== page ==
Summer is peak season for international air travel. And Americans love to fly abroad. Last year, more than 40 million of us did so, with more than a million flying to two countries: Israel and Taiwan. Even so, several airlines have erased those names from online route maps. Some are members of alliances led by major U.S. carriers. Some are major U.S. carriers. Their altered maps bear airline and alliance logos, sometimes even the logo of a U.S. tech giant supplying their maps.

It’s more than just strange to single out Israel and Taiwan for map erasure. It’s an Orwellian act denying reality and undermining the legitimacy of two democracies protected and supported for decades by the United States.

Why do it? At least for the U.S. carriers, the answer seems to be that map erasure of Israel and Taiwan is good for business abroad — as long as we don’t ask questions back home.

Pretending that rivals are less than what they are is a standard tactic for one country trying to bully another. So Iran challenges the sovereignty of a “hegemonic” Israel, while China challenges the sovereignty of the “renegade province” of Taiwan.

Challenges aside, it’s hard to say that Israel and Taiwan are not countries. Ask more than a million Americans visiting both each year. Israel and Taiwan have borders, governments, multiparty elections, and other trappings of liberal democratic statehood conspicuously missing from countries seeking to delegitimize them. Israel is a United Nations member recognized by more than 160 countries. Taiwan lost U.N. membership in the 1970s, but is still recognized formally or informally by more than 70 countries. Successive U.S. governments have protected both while pursuing more (historically) or less (currently) a “two-state solution” in the Middle East and a “One-China” policy in the Far East.

Given this geopolitical reality, it’s not surprising that Google’s default online map bearing the company logo names both countries. Google’s default cartography matches reality.

Many airlines use that Google map when designing their own online route maps. Most change little. They alter the Google map to highlight routes and destination cities or add company logos. Sometimes they also retain the Google logo. Resulting airline online route maps typically name all countries, including Israel and Taiwan, even if neither includes destination cities. Delta Air Lines and Austrian Airlines have this type of online route map. They “embrace” Israel and Taiwan cartographically.

Other airlines don’t. They make changes embracers make, but then go further. They erase Israel or Taiwan to “deny” their existence cartographically. Kuwait Airways denies Israel’s existence by singling it out for erasure. Air Canada denies Taiwan’s existence similarly. Saudia denies both countries similarly. They all do it with altered Google maps bearing Google logos — an Orwellian form of co-branding.

It may not be surprising that some airlines erase Israel or Taiwan from their online route maps. Kuwait Airways and Saudia are state-owned by countries not recognizing Israel. Airlines erasing Taiwan might curry favor with China.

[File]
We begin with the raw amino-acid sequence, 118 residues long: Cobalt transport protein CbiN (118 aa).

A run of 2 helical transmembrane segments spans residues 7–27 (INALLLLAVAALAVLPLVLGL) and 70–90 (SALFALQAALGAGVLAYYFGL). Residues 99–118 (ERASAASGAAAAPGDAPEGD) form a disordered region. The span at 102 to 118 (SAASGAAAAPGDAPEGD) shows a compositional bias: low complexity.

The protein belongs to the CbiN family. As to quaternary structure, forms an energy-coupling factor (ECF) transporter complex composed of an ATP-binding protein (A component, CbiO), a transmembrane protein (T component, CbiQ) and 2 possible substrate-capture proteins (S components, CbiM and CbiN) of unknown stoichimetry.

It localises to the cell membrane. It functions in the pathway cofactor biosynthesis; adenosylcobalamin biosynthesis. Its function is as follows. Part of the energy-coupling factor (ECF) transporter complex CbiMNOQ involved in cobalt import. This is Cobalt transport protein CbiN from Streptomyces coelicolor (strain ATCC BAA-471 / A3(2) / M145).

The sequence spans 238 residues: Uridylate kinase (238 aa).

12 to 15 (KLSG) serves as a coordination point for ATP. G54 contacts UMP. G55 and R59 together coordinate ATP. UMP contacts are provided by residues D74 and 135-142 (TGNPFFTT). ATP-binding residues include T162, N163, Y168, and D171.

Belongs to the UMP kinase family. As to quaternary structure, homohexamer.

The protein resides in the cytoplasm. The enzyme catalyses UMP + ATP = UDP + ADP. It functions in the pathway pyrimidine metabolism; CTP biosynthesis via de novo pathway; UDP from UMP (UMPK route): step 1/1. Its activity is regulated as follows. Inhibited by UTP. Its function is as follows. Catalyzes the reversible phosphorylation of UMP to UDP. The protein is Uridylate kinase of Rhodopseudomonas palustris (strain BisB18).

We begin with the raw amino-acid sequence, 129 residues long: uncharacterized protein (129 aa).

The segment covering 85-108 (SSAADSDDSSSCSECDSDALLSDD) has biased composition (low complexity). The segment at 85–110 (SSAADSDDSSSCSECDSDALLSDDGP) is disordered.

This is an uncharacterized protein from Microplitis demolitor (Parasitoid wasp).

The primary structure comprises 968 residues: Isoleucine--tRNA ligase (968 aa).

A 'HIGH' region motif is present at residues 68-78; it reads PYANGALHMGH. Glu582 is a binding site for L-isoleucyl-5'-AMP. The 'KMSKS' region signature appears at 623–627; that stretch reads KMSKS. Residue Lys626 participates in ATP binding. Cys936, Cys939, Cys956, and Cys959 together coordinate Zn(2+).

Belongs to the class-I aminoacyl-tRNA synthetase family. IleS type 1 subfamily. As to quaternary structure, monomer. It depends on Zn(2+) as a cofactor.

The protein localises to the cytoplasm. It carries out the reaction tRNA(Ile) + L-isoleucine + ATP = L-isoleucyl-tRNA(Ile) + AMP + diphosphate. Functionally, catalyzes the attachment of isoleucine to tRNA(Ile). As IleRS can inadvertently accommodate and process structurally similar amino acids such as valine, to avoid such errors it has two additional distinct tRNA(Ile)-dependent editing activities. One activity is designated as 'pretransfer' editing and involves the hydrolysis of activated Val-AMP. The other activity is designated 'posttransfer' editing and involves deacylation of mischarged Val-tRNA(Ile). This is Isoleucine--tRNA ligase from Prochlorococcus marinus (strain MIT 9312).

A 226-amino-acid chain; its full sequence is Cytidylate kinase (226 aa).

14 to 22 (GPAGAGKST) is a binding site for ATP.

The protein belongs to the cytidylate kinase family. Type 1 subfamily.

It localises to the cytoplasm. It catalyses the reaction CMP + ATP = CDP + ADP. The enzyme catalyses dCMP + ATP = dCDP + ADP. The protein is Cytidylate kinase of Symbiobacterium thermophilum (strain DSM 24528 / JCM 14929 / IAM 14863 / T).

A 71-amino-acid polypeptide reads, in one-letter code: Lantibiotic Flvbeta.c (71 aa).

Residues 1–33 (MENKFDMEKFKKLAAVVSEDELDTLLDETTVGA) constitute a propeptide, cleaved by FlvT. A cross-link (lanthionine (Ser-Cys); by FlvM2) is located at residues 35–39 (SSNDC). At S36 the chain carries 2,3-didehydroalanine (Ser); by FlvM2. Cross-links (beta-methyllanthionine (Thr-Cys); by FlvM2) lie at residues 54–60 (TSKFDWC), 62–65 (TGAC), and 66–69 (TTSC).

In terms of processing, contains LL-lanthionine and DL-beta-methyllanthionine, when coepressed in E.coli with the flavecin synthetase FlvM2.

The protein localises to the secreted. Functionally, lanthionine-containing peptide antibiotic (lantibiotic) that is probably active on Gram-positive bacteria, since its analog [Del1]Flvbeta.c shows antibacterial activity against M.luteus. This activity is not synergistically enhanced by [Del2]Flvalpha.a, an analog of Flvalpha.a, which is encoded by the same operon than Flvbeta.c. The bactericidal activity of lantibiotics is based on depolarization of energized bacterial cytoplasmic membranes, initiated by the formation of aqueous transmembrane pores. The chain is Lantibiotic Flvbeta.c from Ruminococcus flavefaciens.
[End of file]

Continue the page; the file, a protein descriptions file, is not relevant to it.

But many denier airlines also belong to alliances led by U.S. carriers. Saudia and another Israel-denier, Lebanon-based MEA, belong to Delta’s SkyTeam Alliance. Air Canada belongs to United Airlines’ Star Alliance. Oneworld Alliance leader, American Airlines, erases Taiwan from its own online route maps. Altering Google maps to deny the existence of Israel or Taiwan is no bar to alliance membership, even leadership.

U.S. carriers, alliances and online mapmakers are just trying to get by commercially when they accommodate the geopolitics of certain countries seeking to delegitimize Israel and Taiwan. Accommodation via cartographic denial might prove profitable, but it undermines U.S. foreign policy and deeper Western values promoting democratic pluralism. For many Americans, especially those with a friend or family member in Tel Aviv or Taipei, it’s also offensive.

Accommodation abroad works for these U.S. airline industry players as long as we keep buying tickets and getting on board without questioning obvious contradictions between business strategy and U.S. foreign policy.

What if Americans did start asking questions? U.S. customers, shareholders and lawmakers could ask American CEO Doug Parker why Taiwan merits erasure from company online route maps — North Korea gets better treatment. They could ask United CEO Oscar Munoz what answer he got when posing the same question to his firm’s Taiwan-denying Canadian partner in the Star Alliance. They could ask Delta CEO Ed Bastian why Israel-denying Saudia and MEA are such great Middle East partners for SkyTeam. They could ask Google CEO Sundar Pichai why airlines should be able to alter Google maps virtually annihilating two long-standing U.S. partners while retaining Google logos apparently endorsing these Orwellian acts.

Imagine the awkward answers.

Company executives are not public-policy makers, but sometimes they take public-policy positions for business purposes. With Israel and Taiwan, we’ve let their positions be determined by warped geopolitics abroad promoting cartographic denial and national delegitimization. Insistent questions back home can change that — help company executives reform public-policy positions, redraw online route maps, and restore missing names to democracies we know are really there.


Paul M. Vaaler ( and Joel Waldfogel ( are professors at the University of Minnesota and co-authors of a new study in the Strategy Science academic research journal titled “Discriminatory Product Differentiation: The Case of Israel’s Omission from Airline Route Maps.”